A colleague asked me whether he should be concerned about the security of teleconferencing websites, like Webex and GoToMeeting. [We regularly use both Webex and GoToMeeting.]
My colleague is right to be concerned as there are several “vulnerability points” in Internet teleconferencing, particularly when video, voice and (potentially sensitive) data is being passed around the internet. [As a sidebar: I designed the security test plan in the mid-1980s on a White House project to provide highly secure emergency teleconferencing between the White House, several cabinet secretaries, and various DoD components.]
First, the good news: I asked my friend and technology expert, Jason Lidow, President of The DigiTrust Group, if they were seeing attacks coming through teleconferencing sites and he said no. Jason’s got a very sensitive pulse on cyber attacks so if he says he’s not seeing them, there’s a pretty good bet that they aren’t there in any meaningful amount. Far better to spend scarce cyber security dollars managing the stuff that’s here and now.
That said, there are a few basics that everyone should always pay attention to given the fact that all of the information being communicated is being sent out over the Internet. The Internet is like the roads in the early west; robbers might be found behind any rock. That’s why the basic foundational principle of cyber security is “Assume nothing is secure if you aren’t actively managing it or assessing it. And even then, be cautious.”
So starting from the perspective of never taking security for granted, here’s a few of the things I would pay attention to when considering a teleconferencing provider:
1. Is all teleconferencing encrypted in transmission? Does the URL begin with https://? This is what keeps communications private during the time the bits are traveling around the Internet. Encryption protects the communication from the cyber equivalent of wire tapping. If the answer to this question is “No,” then find another solution. If all you’re doing is videoconferencing, with no Power Points or QuickBook reports or other data being transmited, then a “yes” answer here is most likely good enough [unless you need to talk securely to the Fed].
2. What communications (data, video, voice) are being passed through the server? (The less the better.) Are communications being stored on teleconference servers. A “No” answer is better than a “Yes” answer.All other things being equal, I’d select the company that is able to meet your teleconferencing needs without getting its servers involved over the company whose servers process and, perhaps store, your sensitive information. I’d pay attention to this but I wouldn’t sweat it.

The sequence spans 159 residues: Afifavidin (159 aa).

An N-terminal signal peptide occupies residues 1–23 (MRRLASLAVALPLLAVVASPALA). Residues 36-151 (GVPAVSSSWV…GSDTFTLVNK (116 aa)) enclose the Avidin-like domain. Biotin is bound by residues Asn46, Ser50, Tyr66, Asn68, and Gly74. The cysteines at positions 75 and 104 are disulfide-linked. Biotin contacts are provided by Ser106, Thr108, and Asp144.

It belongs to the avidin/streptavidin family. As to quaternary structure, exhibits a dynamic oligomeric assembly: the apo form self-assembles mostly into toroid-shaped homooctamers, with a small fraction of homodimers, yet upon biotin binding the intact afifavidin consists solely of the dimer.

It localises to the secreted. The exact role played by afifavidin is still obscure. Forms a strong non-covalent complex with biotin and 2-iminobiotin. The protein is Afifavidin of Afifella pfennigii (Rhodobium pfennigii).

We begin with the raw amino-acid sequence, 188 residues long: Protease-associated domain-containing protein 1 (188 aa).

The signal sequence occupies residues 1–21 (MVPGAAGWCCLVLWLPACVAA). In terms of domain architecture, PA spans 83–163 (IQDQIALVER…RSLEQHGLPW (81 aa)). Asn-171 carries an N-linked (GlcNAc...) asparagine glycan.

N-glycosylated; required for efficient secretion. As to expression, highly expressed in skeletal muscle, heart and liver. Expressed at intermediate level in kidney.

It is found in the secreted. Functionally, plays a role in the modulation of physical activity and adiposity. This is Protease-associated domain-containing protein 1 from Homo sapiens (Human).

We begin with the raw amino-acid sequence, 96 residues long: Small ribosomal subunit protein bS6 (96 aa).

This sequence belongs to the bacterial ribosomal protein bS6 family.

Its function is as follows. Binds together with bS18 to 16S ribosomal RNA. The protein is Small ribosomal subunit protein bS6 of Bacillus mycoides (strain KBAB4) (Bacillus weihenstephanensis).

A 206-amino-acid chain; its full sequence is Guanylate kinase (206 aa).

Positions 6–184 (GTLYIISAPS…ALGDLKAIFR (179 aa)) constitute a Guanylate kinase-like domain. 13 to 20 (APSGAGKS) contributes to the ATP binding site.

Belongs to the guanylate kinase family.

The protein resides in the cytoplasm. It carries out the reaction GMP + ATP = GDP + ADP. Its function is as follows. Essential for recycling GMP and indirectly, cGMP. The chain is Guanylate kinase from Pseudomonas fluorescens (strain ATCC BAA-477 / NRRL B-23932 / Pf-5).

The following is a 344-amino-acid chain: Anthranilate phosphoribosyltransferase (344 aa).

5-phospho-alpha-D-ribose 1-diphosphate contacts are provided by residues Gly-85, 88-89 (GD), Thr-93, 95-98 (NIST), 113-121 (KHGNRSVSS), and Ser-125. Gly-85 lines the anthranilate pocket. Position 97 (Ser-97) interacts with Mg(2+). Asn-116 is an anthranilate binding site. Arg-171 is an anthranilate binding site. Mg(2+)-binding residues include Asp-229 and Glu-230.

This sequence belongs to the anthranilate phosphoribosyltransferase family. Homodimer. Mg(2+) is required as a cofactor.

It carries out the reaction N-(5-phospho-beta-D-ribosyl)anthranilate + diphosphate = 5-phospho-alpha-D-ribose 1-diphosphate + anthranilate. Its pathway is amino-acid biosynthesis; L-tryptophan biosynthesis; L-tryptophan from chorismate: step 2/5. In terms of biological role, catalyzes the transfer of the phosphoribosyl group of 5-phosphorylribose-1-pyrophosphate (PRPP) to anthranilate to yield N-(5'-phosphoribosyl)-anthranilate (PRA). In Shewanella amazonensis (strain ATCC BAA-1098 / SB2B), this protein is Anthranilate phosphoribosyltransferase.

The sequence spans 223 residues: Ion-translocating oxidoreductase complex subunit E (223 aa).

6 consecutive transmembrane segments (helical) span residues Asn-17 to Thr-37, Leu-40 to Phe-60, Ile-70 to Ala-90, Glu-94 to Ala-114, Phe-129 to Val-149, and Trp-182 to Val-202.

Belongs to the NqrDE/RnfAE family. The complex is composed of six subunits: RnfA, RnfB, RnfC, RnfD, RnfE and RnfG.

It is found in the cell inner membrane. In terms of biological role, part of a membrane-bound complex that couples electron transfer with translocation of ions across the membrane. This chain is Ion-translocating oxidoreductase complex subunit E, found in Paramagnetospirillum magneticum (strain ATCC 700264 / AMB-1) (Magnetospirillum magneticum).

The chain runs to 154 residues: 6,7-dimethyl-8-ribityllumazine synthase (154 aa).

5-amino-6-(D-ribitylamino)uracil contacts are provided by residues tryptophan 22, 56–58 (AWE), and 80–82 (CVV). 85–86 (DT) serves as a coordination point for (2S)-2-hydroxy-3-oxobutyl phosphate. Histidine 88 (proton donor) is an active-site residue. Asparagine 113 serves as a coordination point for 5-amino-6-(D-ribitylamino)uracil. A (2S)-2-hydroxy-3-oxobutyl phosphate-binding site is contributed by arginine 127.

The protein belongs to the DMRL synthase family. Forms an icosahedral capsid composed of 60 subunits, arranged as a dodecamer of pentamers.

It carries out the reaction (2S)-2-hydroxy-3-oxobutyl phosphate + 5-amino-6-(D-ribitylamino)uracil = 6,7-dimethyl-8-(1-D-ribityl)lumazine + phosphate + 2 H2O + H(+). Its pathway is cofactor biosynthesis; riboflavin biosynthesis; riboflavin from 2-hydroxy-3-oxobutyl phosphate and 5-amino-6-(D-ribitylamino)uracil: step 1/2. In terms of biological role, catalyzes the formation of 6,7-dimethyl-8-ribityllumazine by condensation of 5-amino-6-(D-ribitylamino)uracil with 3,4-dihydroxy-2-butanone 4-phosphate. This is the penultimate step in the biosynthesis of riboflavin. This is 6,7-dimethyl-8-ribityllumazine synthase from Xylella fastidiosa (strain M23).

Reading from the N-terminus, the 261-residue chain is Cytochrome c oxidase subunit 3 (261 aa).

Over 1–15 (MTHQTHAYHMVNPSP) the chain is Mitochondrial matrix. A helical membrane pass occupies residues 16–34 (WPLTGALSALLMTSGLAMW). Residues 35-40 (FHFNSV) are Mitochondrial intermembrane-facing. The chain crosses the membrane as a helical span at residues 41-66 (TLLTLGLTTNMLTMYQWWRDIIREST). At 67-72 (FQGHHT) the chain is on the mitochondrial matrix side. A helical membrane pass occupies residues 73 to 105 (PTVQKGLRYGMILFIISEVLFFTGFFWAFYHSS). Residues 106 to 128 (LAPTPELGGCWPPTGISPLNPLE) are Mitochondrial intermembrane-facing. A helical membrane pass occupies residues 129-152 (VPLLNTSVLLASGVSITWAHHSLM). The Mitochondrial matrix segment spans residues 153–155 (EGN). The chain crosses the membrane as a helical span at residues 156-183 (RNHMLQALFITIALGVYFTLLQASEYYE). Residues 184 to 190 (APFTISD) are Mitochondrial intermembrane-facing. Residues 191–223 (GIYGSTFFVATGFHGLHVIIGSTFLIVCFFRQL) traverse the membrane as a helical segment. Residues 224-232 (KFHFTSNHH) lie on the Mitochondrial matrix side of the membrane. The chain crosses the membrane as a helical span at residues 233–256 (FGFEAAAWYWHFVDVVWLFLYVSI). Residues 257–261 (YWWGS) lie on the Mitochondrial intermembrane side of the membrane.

3. The third thing I’d pay attention to is more dangerous, more subtle, and more strategic, which also makes it more important. This, I sweat over. Here’s the situation: In order for you to show a PowerPoint from your computer to a person or persons at other computers (whether in the building next door or halfway around the world), a software program on your computer must take your PowerPoint, send it out of your computer over the Internet, directing that PowerPoint to the other participants in the teleconference.
For a few technical reasons, it’s not prudent to assume that the software program doing all this teleconferencing work is behaving properly; it’s far more prudent to assume that the software is capable of behaving maliciously, stealing your information or even taking over your PC.
This risk is a generic one affecting every program on your computer. [Sidebar: Every modern complex computer program has software vulnerabilities. This fact is a consequence of (i) the mathematical complexity of computer programming and (ii) the economics of software engineering.] Cybercriminals exploit these vulnerabilities to attack computers on which the program is running. Standard anti-virus, anti-malware solutions manage a piece of the problem. So does patching, keeping software up-to-date with updates that fix known vulnerabilities. An emerging class of solutions in this space—replacing increasingly ineffective anti-virus and anti-spyware software—are called “host intrusion prevention systems.” These systems are capable of actually recognizing a cyber attack and blocking it, something anti-virus anti-spyware solutions can’t do. Several of our clients have installed professionally-managed host intrusion prevention systems as these have become increasingly affordable to small and medium-sized businesses.
The second piece of managing this risk is to prefer—again all other things being equal—software from well known reputable companies with a history of taking security seriously and a positive leadership position in the industry.
That why we use Cisco’s Webex for our teleconferencing. It is a little more expensive but I feel I know what I’m getting, I know the seriousness with which Cisco takes security and the security talent they possess, and I’m confident that they’ll be there should something go wrong. I’ve never heard of tukbox, the program my colleague asked about,so can render no opinion.
One more thing to wrap-up this perhaps overly-long post. It’s important not to neglect the “human side” of security. Everybody needs to think about what they say or put on a PowerPoint; even what’s visible over the camera over someone’s shoulder. Ask yourselves questions like “What can we do to minimize the amount of sensitive data being sent over the Internet?” One strategy, for example, would be for voice communications to take place over regular land lines or a totally separate secure digital line. With this strategy, participants all agree that the ‘really sensitive information’ is to be talked about but not shown on shared PowerPoints, etc.
This is the most important strategic recommendation: That everyone keep thinking about cyber security.